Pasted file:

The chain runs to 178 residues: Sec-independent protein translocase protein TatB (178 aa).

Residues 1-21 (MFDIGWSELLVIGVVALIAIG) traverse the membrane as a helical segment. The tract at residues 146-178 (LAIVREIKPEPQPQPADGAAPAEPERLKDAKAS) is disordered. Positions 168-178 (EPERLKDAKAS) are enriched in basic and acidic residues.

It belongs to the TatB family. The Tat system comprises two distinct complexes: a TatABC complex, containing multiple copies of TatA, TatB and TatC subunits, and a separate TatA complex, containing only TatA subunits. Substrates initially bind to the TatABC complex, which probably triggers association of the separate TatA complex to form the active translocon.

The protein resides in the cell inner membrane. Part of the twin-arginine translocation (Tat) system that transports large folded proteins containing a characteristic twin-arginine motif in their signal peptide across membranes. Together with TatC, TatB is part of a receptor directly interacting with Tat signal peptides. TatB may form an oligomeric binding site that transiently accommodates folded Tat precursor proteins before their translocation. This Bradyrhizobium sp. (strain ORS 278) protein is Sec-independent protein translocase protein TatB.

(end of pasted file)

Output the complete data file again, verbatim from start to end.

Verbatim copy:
The chain runs to 178 residues: Sec-independent protein translocase protein TatB (178 aa).

Residues 1-21 (MFDIGWSELLVIGVVALIAIG) traverse the membrane as a helical segment. The tract at residues 146-178 (LAIVREIKPEPQPQPADGAAPAEPERLKDAKAS) is disordered. Positions 168-178 (EPERLKDAKAS) are enriched in basic and acidic residues.

It belongs to the TatB family. The Tat system comprises two distinct complexes: a TatABC complex, containing multiple copies of TatA, TatB and TatC subunits, and a separate TatA complex, containing only TatA subunits. Substrates initially bind to the TatABC complex, which probably triggers association of the separate TatA complex to form the active translocon.

The protein resides in the cell inner membrane. Part of the twin-arginine translocation (Tat) system that transports large folded proteins containing a characteristic twin-arginine motif in their signal peptide across membranes. Together with TatC, TatB is part of a receptor directly interacting with Tat signal peptides. TatB may form an oligomeric binding site that transiently accommodates folded Tat precursor proteins before their translocation. This Bradyrhizobium sp. (strain ORS 278) protein is Sec-independent protein translocase protein TatB.